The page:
To the Editor.—In the April 1990 issue of the Archives, Doerr et al1 reviewed a 10-year experience with pancreaticoduodenectomy at four teaching hospitals of the State University of New York, Buffalo. There were 61 cases, an average of six per year and 1.5 per hospital per year. Fifty-five residents performed one pancreaticoduodenectomy during their training; three residents did two such procedures. Operative morbidity and mortality were an acceptable 36% and 8%, respectively. The authors conclude that these results justify preserving pancreaticoduodenectomy as an important part of surgical training. Training for what? Such limited experience hardly connotes expertise; it arguably fails to impart even competence. Furthermore, as noted by Barnes2 in the same issue, 60% to 75% of present general surgical graduates go on to other fields (eg, cardiothoracic surgery and plastic surgery). Few of the latter are likely to perform complex pancreatic surgery again, yet they receive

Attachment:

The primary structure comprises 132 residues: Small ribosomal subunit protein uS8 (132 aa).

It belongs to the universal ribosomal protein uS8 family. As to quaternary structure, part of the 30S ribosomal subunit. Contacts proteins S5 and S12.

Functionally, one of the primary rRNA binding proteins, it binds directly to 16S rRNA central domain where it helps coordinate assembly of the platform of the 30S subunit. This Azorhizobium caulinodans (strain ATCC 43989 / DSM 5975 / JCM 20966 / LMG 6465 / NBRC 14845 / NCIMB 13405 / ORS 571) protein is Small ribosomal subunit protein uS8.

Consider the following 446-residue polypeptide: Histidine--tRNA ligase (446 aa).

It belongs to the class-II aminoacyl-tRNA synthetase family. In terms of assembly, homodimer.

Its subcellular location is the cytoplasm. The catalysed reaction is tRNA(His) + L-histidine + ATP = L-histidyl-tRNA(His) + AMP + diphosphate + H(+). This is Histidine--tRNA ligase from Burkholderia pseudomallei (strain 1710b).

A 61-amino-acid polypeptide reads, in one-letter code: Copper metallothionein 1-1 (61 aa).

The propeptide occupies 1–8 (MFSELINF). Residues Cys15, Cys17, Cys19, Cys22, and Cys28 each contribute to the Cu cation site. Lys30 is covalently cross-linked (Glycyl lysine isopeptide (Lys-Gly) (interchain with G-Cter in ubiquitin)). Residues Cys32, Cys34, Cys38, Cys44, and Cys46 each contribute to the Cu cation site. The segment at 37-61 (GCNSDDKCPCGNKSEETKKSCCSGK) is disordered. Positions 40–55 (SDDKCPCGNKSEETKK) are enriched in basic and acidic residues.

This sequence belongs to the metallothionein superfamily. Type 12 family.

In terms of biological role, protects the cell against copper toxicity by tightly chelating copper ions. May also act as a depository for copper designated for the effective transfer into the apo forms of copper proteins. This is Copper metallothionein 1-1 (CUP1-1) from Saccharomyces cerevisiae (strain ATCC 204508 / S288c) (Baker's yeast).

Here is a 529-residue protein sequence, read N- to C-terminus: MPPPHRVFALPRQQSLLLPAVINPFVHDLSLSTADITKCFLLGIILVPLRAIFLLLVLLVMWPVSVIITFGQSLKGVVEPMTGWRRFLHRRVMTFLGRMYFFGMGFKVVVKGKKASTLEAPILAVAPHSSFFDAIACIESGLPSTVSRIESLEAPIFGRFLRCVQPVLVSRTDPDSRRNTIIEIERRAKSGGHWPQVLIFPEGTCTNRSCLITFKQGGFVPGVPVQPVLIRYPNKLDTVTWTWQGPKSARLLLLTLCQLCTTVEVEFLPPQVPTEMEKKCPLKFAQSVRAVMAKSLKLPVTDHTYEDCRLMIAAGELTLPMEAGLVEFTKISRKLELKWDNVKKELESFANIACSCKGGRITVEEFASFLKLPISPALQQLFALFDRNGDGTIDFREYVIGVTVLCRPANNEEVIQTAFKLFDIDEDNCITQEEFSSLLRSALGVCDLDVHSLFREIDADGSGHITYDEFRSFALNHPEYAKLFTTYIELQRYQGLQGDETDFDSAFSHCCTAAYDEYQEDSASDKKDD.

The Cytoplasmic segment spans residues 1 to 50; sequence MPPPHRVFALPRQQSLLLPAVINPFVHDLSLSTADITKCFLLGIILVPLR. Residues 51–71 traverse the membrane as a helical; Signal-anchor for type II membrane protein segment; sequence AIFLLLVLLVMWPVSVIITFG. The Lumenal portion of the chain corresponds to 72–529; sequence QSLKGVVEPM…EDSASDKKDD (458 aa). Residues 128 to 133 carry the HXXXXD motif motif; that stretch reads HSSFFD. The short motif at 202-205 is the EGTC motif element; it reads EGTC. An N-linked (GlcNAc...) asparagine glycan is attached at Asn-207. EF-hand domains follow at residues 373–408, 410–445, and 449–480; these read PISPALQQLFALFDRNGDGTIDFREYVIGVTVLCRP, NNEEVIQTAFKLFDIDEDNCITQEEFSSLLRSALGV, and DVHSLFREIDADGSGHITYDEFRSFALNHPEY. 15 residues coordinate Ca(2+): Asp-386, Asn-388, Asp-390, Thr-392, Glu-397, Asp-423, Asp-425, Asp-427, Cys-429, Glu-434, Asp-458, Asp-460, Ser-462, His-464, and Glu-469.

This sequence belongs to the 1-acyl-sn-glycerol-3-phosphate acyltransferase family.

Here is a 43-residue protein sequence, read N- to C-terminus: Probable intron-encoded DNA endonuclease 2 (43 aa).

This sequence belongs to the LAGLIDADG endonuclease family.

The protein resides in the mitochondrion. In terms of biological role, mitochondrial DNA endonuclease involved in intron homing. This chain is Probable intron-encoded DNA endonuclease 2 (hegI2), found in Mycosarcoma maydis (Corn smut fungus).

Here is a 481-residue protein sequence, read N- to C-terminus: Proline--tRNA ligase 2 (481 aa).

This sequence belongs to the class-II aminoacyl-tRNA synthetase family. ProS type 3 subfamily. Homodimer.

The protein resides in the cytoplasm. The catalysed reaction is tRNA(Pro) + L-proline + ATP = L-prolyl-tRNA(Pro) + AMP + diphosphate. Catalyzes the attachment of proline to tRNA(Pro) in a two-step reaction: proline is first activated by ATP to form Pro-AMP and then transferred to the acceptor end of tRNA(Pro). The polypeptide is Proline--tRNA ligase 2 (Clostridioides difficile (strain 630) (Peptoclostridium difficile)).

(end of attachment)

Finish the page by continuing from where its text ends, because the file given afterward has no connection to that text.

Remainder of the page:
PEARLMAN NW, NORTON LW, STIEGMANN GV. Resident Training. Arch Surg. 1990;125(12):1630. doi:10.1001/archsurg.1990.01410240114023
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